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A former Campbellsville man has had a local charge against him dismissed, but now faces federal child pornography charges instead.
The man was charged in January with more than 2,000 crimes after nearly the same amount of images depicting children in sexual situations were found on his computer.
Brian Pickard, a detective with the Taylor County Sheriff's Office, arrested Michael William Bolter, 42, on Jan. 29. He has been lodged at the Taylor County Detention Center since.
In addition to the other charges, Bolter, a lifetime registered sex offender, was also charged with moving from his Campbellsville home to Lebanon without notifying probation and parole staff, as the terms of his registration require.
According to Bolter's arrest citation, he allegedly submitted his address to the Kentucky Sex Offender Registry as 137 Honeygale in Campbellsville. He allegedly moved from the Honeygale address to 261 Kobert Ave. in Lebanon on Jan. 25.
A grand jury indicted Bolter in March and charged him with failure to comply with the terms of his sex offender registration.
Last Tuesday, Taylor Circuit Court Judge Dan Kelly dismissed that charge without prejudice but with acknowledgment that there was probable cause for the arrest.
Court records state that prosecutors can re-indict Bolter, should they choose to, and the charge was dismissed because Bolter now faces federal criminal charges.
The federal charges stem from a sheriff's office undercover operation that led to the confiscation of Bolter's computer.
A Taylor County Sheriff's Department news release states that deputies discovered Bolter allegedly had photos and videos depicting children in sexual performances.
After Bolter was arrested for allegedly moving without permission, his vehicle and computer were seized.
On Jan. 30, according to the report, deputies completed an examination of Bolter's computer and allegedly found 1,021 photos and videos of children ages 1 to 15 being sexually abused and about 900 child erotic images.
After the undercover investigation, Bolter was charged with 1,021 counts of possession of matter portraying the sexual performance of a minor and 1,021 counts of prohibited use of electronic means to procure a minor in reference to a sexual offense. The offenses are Class D felonies, punishable by as much as five years in prison each.
Bolter pleaded not guilty to the charges in February. The charges were held to a Taylor County grand jury later in the month for possible indictment. Court records show that the grand jury has not indicted Bolter on those charges, however.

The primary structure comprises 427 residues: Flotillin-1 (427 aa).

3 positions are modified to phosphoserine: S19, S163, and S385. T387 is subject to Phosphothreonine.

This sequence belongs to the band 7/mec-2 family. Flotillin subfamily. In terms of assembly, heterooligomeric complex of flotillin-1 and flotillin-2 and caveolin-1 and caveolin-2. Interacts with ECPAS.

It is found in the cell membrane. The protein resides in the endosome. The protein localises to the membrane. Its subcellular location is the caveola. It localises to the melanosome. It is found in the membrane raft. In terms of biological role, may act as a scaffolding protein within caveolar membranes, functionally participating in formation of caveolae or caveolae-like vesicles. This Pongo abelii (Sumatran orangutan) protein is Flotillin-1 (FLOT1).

Assistant Commonwealth's Attorney John Miller, who prosecuted the Taylor County case against Bolter, said the case is now being addressed in federal court.
On March 6, a federal criminal complaint was issued against Bolter. According to that complaint, he attempted to transport child pornography in Taylor County last December. The complaint also alleges that Bolter knowingly had child pornography on Jan. 29 that had been transported via computer.
On April 17, Bolter was charged in a federal indictment on charges of attempting to transport child pornography and possession of child pornography.
The indictment states that Bolter is to forfeit his computer and all of the alleged child pornographic images.
If convicted, according to the indictment, Bolter faces a minimum of 10 and a maximum of 30 years in prison and as much as lifetime supervised release. He also faces as much as $500,000 in fines.
According to federal court records, several documents in Bolter's federal case have been sealed. His case has been assigned to Judge H. Brent Brennenstuhl and attorney Jo E. Lawless of the U.S. Attorney's Office will prosecute. There is no attorney listed as being hired or appointed to represent him.
At press time, there are no court dates set in the federal case.
Bolter is a lifetime registrant who moved to Campbellsville from Ohio, according to the Kentucky State Police Online Sex Offender Registry.
He was originally convicted of selling sexual material to a minor and possession of child pornography in Massachusetts.